Eight months after the Department of Labor sued Google over refusing to provide pay data amidst an Office of Federal Contract Compliance Programs’ (OFCCP) audit, three female former Google employees have filed a pay equity class action lawsuit against the company.
It looks like the skepticism of employers relying on previous wage history is not limited to the Office of Federal Contract Compliance Programs (OFCCP). The Ninth Circuit has decided to rehear a case, AILEEN RIZO v. JIM YOVINO, en banc. The case involves alleged pay discrimination against a female employee of Fresno County Office of Education (FCOE).
On Wednesday, August 23, 2017, the Office of Federal Contract Compliance Programs (OFCCP) filed an appeal with the Administrative Review Board (ARB), officially challenging a recent decision denying the agency access to some of the documents it sought as part of its highly-publicized review of the compensation practices at Google Inc.’s headquarters location.
Register today and learn how recent fair pay legislation impacts your organization in this free webinar hosted by LocalJobNetwork.
Lynn Clements, Berkshire’s Director of Regulatory Affairs and former EEOC and OFCCP official, teams up with Tim Muma of LocalJobNetwork to bring you best practices for proactively managing this developing area of law in this informative webinar, “Pay Equity: What You Don’t Know Can Cost You.” Lynn will cover recent state and local law changes about fair pay, the new administration’s approach to pay discrimination, and how to proactively identify and address pay inequality issues in your organization. Register now for this free webinar on Wednesday, September 27 at 11:00 a.m Eastern and learn how to protect your company from potential pay equity risks.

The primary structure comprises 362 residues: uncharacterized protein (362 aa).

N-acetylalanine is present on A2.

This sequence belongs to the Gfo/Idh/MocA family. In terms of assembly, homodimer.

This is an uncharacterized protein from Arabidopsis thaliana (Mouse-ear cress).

In an effort to address pay inequalities, several states and localities have taken recent steps to bridge this gap by amending or updating their pay equity laws. One measure that is trending amongst state and local governments is the proposed legislation that prohibits employers from requesting salary histories from job applicants. In the past year or so, Massachusetts, Oregon, Puerto Rico, Philadelphia, New York City, Delaware, and most recently San Francisco, have all passed laws that prohibit or limit organizations from requesting salary history from an applicant and/or using the applicant’s prior salary history to determine their starting pay. Let’s take a quick look at the specifics for a few these states and cities that have recently passed this type of legislation.
On July 14, 2017, Administrative Law Judge (ALJ) Steven Berlin issued a recommended administrative decision in the publicity-generating case between Google and the Office of Federal Contract Compliance Programs (OFCCP). For those who have been following along, you know OFCCP sued Google in early January for access to additional employee pay data and employee contact information for more than 20,000 employees as part of a routine compliance review of Google’s headquarters.
Listen to Lynn Clements, Director of Regulatory Affairs at Berkshire Associates, discuss recent developments at the Equal Employment Opportunity Commission (EEOC), and how these developments—along with the current political climate—impacts whether or not the revised EEO-1 Report will move forward.
Lynn also provides listeners with steps employers can take to be proactive, and remain prepared to file.